CHARLESTON, W.Va. – Eric Douglas, author, journalist and documentarian, will present “Capturing Memories: How to Record Oral Histories” in the Archives and History Library at the Culture Center, State Capitol Complex in Charleston, on Thursday, Oct. 20. The program begins at 6 p.m. and is free and open to the public.
According to Douglas, “An oral history is simply a recording of memories,” typically of things not found in history books. They serve an important role in documenting the past by capturing everyday life and memories of events that families and researchers can use to understand what happened in earlier years. Douglas will explain how to conduct and record an oral history during his talk.
Douglas spent his childhood Sunday nights watching “The Undersea World of Jacques Cousteau” and dreamed of diving alongside the captain. He eventually became a diver, and then a dive instructor, meeting his goals and pursuing a life of adventure and travel. He has a bachelor’s degree in journalism from Marshall University and a certificate in documentary arts from the Center for Documentary Studies at Duke University. He is the author of several books including Common Valor (CreateSpace Independent Publishing Platform, 2013), a companion to his multimedia documentary West Virginia Voices of War, and Capturing Memories: How to Record Oral Histories (The Whole Picture Press, 2016). He also has recorded oral histories in the Archives and History Library for FestivALL 2015 and 2016 and will be recording more in the library for FestivALL on Oct. 20 and Oct. 22.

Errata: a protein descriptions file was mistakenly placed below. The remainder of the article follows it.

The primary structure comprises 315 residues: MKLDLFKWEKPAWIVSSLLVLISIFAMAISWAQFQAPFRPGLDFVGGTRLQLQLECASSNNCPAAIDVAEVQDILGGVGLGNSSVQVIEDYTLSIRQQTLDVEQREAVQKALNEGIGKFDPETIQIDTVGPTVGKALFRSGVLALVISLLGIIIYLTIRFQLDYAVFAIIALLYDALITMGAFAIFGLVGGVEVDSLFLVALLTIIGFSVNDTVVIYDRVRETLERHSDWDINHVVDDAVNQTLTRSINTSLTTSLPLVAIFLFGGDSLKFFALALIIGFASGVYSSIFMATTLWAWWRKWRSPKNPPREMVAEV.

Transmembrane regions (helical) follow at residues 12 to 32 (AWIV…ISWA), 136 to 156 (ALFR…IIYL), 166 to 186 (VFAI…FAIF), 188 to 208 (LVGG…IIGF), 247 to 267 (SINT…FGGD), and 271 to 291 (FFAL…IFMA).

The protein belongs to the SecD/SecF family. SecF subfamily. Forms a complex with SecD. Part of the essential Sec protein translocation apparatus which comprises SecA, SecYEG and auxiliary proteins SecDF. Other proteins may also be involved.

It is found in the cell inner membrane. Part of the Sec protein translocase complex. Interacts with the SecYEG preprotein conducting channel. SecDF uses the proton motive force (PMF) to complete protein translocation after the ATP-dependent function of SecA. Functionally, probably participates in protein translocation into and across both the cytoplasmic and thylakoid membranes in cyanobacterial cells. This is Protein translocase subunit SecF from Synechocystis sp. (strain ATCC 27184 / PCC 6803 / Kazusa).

For additional information about the Archives and History lecture series, contact the Archives and History Library at (304) 558-0230.
Patrons may park behind the Culture Center after 5 p.m. on Oct. 20 and enter the building at the back loading dock area. There also is limited handicapped parking available in the new bus turnaround. Visitors parking there should enter at the front of the building.
The West Virginia Division of Culture and History is an agency within the West Virginia Department of Education and the Arts with Kay Goodwin, cabinet secretary. The division, led by Commissioner Randall Reid-Smith, brings together the past, present and future through programs and services focusing on archives and history, arts, historic preservation and museums. For more information about the division’s programs, events and sites, visit www.wvculture.org. The Division of Culture and History is an Equal Opportunity/Affirmative Action Employer.